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Doctors Are Using Scorpion Venom to Remove Brain Tumors

Venom-based “tumor paint” is a fluorescent molecule that illuminates cancer cells, making it easier for surgeons to remove tumors.

Scorpion / Image: Alastair Rae
Scorpion / Image: Alastair Rae

Typically, humans try very hard to keep scorpion venom out of their bodies, but a new cancer treatment trend has surgeons doing the opposite. According to a recent FierceBiotech article, a company called Blaze Bioscience has developed a technology called “tumor paint” to improve the lives of cancer patients. Their first product, BLZ-100, is a drug administered via IV injection that circulates inside the body and illuminates cancer cells with near-infrared light.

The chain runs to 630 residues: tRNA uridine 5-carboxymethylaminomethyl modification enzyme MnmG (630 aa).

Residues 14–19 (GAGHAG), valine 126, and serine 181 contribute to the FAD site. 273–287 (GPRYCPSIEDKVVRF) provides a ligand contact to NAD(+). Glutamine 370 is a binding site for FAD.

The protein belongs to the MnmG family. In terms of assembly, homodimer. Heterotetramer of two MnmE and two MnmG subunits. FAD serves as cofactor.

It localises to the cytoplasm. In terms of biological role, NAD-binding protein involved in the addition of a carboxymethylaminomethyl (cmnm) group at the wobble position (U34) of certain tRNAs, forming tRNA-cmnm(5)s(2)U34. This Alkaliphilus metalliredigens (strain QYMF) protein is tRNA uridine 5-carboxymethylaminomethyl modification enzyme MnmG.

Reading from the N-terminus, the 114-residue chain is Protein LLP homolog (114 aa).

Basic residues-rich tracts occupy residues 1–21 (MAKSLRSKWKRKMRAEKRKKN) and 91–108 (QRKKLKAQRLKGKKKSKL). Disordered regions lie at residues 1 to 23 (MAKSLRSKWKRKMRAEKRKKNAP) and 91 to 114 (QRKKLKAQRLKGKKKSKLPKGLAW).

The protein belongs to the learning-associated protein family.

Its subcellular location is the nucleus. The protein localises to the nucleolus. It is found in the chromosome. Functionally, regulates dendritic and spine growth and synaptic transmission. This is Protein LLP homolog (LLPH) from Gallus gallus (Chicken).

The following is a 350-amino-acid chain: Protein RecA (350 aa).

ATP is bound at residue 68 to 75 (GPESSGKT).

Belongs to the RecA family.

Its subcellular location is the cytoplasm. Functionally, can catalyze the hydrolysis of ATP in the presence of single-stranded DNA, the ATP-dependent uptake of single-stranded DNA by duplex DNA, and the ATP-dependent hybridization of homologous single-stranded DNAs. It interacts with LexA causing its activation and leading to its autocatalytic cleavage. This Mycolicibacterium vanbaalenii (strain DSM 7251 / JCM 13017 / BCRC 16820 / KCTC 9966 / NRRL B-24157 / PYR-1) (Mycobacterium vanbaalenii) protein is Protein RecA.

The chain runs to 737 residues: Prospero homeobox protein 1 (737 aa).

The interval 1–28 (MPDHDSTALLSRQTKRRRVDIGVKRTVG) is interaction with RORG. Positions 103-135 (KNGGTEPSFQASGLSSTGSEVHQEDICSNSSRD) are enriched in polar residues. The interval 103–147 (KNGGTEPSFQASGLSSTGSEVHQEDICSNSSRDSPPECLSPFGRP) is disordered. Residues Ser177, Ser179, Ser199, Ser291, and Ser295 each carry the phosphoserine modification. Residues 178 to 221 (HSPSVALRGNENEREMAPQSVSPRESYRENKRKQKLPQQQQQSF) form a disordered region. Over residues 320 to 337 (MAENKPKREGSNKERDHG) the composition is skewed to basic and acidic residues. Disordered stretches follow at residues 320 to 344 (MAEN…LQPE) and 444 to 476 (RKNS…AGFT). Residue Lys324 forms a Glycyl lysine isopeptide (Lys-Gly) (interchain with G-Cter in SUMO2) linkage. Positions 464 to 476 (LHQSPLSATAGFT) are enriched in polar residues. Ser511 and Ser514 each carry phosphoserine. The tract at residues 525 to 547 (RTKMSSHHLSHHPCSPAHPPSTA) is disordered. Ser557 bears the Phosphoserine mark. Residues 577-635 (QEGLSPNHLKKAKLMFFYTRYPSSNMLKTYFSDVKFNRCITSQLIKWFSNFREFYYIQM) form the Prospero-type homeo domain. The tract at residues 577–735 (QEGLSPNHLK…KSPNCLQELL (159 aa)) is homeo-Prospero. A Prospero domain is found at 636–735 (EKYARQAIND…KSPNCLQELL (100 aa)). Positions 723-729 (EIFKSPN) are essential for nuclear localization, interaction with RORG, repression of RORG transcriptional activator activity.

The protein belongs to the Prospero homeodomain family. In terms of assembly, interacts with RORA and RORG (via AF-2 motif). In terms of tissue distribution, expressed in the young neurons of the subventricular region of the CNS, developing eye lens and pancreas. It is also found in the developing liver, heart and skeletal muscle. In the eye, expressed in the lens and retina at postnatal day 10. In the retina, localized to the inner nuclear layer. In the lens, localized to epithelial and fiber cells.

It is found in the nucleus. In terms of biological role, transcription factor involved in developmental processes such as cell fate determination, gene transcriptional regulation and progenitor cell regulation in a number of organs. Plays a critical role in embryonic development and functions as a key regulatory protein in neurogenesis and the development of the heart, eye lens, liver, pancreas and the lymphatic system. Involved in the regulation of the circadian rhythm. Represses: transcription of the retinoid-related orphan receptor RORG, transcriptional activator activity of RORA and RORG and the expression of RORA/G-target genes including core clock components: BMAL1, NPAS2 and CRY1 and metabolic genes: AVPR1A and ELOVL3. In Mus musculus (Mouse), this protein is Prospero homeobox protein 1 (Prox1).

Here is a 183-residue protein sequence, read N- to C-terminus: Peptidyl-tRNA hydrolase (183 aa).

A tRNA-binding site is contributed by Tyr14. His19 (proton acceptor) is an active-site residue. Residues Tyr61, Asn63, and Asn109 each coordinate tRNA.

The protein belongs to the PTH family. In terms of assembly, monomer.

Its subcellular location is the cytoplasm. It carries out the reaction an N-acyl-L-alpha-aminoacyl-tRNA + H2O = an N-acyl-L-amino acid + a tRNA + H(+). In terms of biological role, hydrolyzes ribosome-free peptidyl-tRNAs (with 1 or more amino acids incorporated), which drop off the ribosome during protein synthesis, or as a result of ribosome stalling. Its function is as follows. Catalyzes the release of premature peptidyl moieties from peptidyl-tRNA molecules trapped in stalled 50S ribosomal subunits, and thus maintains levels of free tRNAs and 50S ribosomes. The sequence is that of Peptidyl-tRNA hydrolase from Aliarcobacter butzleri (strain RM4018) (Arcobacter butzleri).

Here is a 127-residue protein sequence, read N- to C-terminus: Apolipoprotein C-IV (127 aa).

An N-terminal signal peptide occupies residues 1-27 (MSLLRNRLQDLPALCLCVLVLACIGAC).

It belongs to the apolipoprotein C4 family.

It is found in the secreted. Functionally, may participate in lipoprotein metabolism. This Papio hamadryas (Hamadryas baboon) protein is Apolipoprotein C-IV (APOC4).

Tumor paint is based on a “mini-protein” from the deathstalker scorpion that binds to cancer cells, but not normal tissue. It works in tandem with the Canvas Imaging System, which detects near-infrared light in the operating room. The system helps surgeons remove more tumor tissue without greater precision to ensure no healthy tissue is sacrificed. Blaze has begun a phase 2/3 trial that will test tumor paint on 114 patients with primary central nervous system tumors.

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